Successful Student Retention: 3 Reasons to Change Your Mind. Every college and university should strive to attract, retain, and graduate more students. You want those things for your institution if you’re reading this.
In this short article, I’ll discuss three reasons why you should rethink your current retention efforts and how to improve them.
Reason #1: current efforts aren’t moving the needle.
“If you keep doing what you’re doing, you’ll keep getting what you’re getting,” as the adage goes.
According to a recent National Student Clearinghouse Research Center report, despite the president’s preaching, legislatures’ legislating, and foundations’ funding, the nation’s six-year graduation rate has remained unchanged. Six years after enrolling in college for the first time in 2007, 54% of students had a certificate or degree to show for it, the same as the previous year.
Increased federal and state government concerns, new rules and regulations, and changes in accreditation standards are shining a bright light on this issue. Students and their families can now quickly learn about the retention rates of the colleges and universities to which they are applying. Admissions officers are having a difficult time overcoming this recruitment issue.
Reason #2: Your retention efforts are already costing you money.
As one of the presidents put it, “I waste half of the money I spend on retention. The issue is that I’m not sure which half it is!”
Your organization spends money on various programs that are dispersed across many departments and challenging to track. Many of these efforts are uncoordinated and may work in opposition to one another. To make matters worse, faculty and staff may see these initiatives as just another burden that will go away if they are ignored. Committees are formed, data is gathered, and meetings are held in this context. New initiatives, pilot programs, and advertising campaigns come and go with little impact on outcomes.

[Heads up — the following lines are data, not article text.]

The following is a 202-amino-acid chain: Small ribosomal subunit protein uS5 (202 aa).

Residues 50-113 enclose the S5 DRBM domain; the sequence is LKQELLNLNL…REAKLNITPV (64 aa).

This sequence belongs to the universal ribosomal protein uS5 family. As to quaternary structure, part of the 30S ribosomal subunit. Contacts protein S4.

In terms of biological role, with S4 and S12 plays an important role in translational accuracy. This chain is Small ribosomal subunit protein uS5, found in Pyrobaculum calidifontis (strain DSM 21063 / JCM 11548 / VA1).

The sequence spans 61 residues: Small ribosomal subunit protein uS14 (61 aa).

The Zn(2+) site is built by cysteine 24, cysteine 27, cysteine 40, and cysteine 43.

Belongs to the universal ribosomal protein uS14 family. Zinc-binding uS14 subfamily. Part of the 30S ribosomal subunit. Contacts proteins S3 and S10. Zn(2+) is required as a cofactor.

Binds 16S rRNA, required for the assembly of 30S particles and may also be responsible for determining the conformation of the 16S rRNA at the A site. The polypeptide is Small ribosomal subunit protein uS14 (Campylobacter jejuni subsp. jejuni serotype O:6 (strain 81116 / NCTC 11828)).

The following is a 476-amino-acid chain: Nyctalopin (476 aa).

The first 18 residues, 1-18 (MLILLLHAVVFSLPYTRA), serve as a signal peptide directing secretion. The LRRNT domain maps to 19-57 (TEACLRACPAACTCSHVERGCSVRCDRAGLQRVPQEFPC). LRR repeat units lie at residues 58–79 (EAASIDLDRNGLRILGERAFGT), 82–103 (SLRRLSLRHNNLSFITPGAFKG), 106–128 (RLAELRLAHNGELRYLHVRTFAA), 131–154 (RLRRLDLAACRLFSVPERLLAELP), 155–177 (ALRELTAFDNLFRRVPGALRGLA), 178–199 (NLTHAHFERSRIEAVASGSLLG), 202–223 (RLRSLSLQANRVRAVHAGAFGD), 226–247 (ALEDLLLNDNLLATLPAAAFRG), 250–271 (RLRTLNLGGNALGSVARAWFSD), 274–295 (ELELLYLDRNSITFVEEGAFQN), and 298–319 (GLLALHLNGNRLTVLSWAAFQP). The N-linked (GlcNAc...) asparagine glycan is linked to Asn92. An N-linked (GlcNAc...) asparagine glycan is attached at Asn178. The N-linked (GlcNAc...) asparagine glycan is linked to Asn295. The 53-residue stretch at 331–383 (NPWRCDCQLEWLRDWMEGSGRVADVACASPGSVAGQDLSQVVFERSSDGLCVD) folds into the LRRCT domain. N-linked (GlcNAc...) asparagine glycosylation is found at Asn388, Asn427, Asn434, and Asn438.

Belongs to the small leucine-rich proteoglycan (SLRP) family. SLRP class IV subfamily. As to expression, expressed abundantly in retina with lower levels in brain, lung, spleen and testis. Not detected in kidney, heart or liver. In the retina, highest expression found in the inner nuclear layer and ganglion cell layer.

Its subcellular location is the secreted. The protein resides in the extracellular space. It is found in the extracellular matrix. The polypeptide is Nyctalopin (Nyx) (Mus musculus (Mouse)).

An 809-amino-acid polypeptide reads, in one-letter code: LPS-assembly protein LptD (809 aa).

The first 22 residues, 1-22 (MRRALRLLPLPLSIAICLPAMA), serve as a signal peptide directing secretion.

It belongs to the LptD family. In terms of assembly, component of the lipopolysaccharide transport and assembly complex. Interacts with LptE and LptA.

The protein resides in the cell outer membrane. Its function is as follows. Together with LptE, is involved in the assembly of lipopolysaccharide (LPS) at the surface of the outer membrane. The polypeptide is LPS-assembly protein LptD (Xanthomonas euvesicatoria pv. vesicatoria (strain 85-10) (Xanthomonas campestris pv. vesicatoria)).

More resources aren’t always the answer to achieving better results. Innovation leads to a more focused and systematic approach, which is the solution. This necessitates a shift in mindset from problem-solving to actual transformational change.
Reason #3: It’s worth the effort to cultivate a graduation-focused culture.
Consider your campus a few years from now, when retention and graduation rates have improved dramatically. What else could be unique?
Revenue increases; upper-level classes are filled; faculty and staff morale improves; the institution’s reputation improves; and, most importantly, more students are on the path to a successful life.
Leadership focus, campus engagement, and persistence are required to improve your institution’s ability to attract, retain, and graduate more and better students. As people begin to develop and apply systems thinking to seemingly intractable problems, it necessitates “doing things differently.” When there is a clear vision of what can be accomplished, innovation can flourish. The long-term benefits of a genuinely graduation-focused culture outweigh the number of students who graduate.
Let’s be clear: none of these positive developments will occur overnight. There will be work involved, pushing you and your team outside of their comfort zones. However, if you are willing to take the initiative, the rewards will be well worth it.
That’s all about Successful Student Retention: 3 Reasons to Change Your Mind.